Fig. 5

Atomic model of S. cerevisiae TORC2. The atomic model is complete for Tor2 (spiral in blue, bridge in cyan, FAT and kinase domain in orange-yellow and FRB in dark red) and for Lst8 (purple). In addition, the N-terminal five ankyrin repeats of Avo2 (magenta) as well as 17 individual alpha helices belonging to Avo3 (shown in green) are modelled. For each view ad, a surface representation of the map is shown as inset with one of each subunit coloured as in the atomic model

As we move out from the centre of TORC2 that is resolved up to 5 Å, the resolution drops (Supplementary Fig. 2e), indicating flexibility of the peripherally localized TORC2 subunits. For example, despite the fact that we purified TORC2 via tagged Bit61 from cells lacking Bit2, the density for the Bit61 subunit is not well-defined, and beyond a general localization to Finger2, we cannot conclude more. Although the ankyrin repeats of Avo2 are placed with high confidence (Figs. 3b and 5), the localization to Finger3, distal from the kinase active site, does not readily suggest the function of this other, non-essential TORC2 subunit.

Avo1 that is an essential TORC2 subunit also appears to be highly mobile: specifically, in both reference-free cryo-EM 2D class averages and in projections of the TORC2 cryo-EM map, we observe a halo of density around the Thumb/Lst8 (Fig. 4a). Antibody labelling of the Avo1 PH domain, acquisition of a negative stain EM data from TORC2 lacking the Avo1 PH domain, GFP-tagging of the CRIM (Fig. 4d) and XL/MS data24 all support the notion that the PH and CRIM domains of Avo1 localized to the vicinity of the Thumb of TORC2, which in the cryo-EM structure is occupied by Lst8 (Fig. 5, Supplementary Movie 2). Although we cannot exclude that its flexibility is a consequence of the preparation method that requires detergents, it is interesting to consider that Avo1’s mobility might be required for its function in membrane binding or even membrane-tension sensing26.

The notion that Avo1 might be mobile relative to the core of TORC2 prompted us to look for additional, low-resolution density in our 2D class averages and to analyse the map at lower contour levels. This led to the discovery of additional density adjacent to the β propeller of Lst8, along an edge of the active-site cleft, which can accommodate the CRIM domain of Avo1 (Fig. 4c). Supporting this localization, residues adjacent to the CRIM domain crosslinked to Lst824 and we found that insertion of a GFP module immediately after the CRIM sequence of Avo1 created new density inside the active site cleft (Fig. 4d). Placement of the CRIM domain in such close proximity to the active site is consistent with the recently proposed role of this domain in binding and recruitment of substrate to TORC236. Thus, the CRIM domain could be functionally analogous to the meta-caspase-like domain of Raptor, which, in mTORC1, is proposed to be similarly involved in substrate recruitment32.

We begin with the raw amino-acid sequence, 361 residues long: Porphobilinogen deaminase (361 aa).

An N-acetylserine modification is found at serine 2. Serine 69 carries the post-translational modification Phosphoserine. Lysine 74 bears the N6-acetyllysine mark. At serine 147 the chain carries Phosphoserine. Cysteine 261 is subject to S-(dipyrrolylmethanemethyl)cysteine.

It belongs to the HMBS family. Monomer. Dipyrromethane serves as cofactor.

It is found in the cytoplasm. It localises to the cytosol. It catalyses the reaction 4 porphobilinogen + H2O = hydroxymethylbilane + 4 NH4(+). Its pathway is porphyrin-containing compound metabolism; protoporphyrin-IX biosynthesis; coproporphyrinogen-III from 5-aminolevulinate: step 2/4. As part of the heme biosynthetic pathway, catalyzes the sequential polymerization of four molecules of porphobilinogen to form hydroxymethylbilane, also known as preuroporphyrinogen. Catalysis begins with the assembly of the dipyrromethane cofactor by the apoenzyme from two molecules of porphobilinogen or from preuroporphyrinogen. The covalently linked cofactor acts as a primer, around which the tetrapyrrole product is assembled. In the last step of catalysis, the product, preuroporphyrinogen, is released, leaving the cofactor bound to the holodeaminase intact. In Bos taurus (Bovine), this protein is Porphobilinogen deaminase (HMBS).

Notably, our present TORC2 cryo-EM structure demonstrates that Avo3 is localized in proximity to the FRB domain of Tor2 and sterically interferes with FKBP12-rapamycin binding. This is the molecular basis of TORC2’s insensitivity to rapamycin. Accordingly, deletion of the C-terminal part of Avo3 can render TORC2 rapamycin sensitive24. By binding to the FRB domain, Avo3 severely recesses the active site cleft and restricts substrate access to the active site. This notion is consistent with work from the Pavletich lab19 wherein it was proposed that the regulation of Tor kinase activity is mediated largely by controlling access of substrates to the active site cleft. Yang et al.19 also proposed that the FRB serves as a docking site for mTORC1 substrates. Our data suggest that this cannot be the case in TORC2 as the FRB domain is occluded by Avo3. This conclusion also calls into question previous proposals that mTORC2 activity is regulated through binding of phosphatidic acid to the FRB domain of mTOR24,42,43.

Taken together, the kinase active site cleft of TORC2 is surprisingly different from Km Tor-Lst8 and mTORC1. TORC2’s active site is shaped by Avo1 and Avo3, which both restrict access to the active-site cleft. These TORC2 subunits are thus perfectly positioned to mediate and control selection and access of TORC2 substrates.


Purification of S. cerevisiae TORC2

TORC2 was prepared through pull-down of TAP-tagged Bit61 from yeast extracts lacking Bit224. Bit61-TAP expressing strains were grown in synthetic complete media to an equivalent optical density at 600 nm of 5.0. Cells were pelleted, snap frozen in liquid nitrogen and pulverized using Retsch MixerMill 400 or manually with a mortar and pestle. The pellet was resuspended in 1.5 volumes of extraction buffer (50 mM HEPES-KOH, pH 7.5, 5 mM CHAPS, 300 mM KCl, 0.5 mM DTT, complete protease inhibitor cocktail (Roche; 1 tablet per 50 ml) and 1 mM PMSF). After centrifugation, TORC2 was purified from the supernatant by ProteinA affinity purification using IgG-coated dynabeads (M270 Epoxy, Invitrogen). After washing (50 mM HEPES pH 7.5, 0.2 mM CHAPS, 300 mM KCl, 0.5 mM DTT), TORC2 was released from the beads by incubation with TEV protease (1 h at 18 °C).

Cryo-EM grid preparation

Holey carbon grids (Quantifoil, type R2/2 300 mesh) were coated with a thin continuous carbon foil on top. Glow-discharged grids were incubated onto drops of 10–15 μl of TORC2 at 4 °C in order to increase the particle concentration on the grid. After 10 min incubation, the grids were blotted for 2–3 s at 4 °C and 100% relative humidity inside a Vitrobot Mark IV chamber (FEI, Eindhoven) and subsequently plunge-frozen in liquid ethane.

Data collection and image processing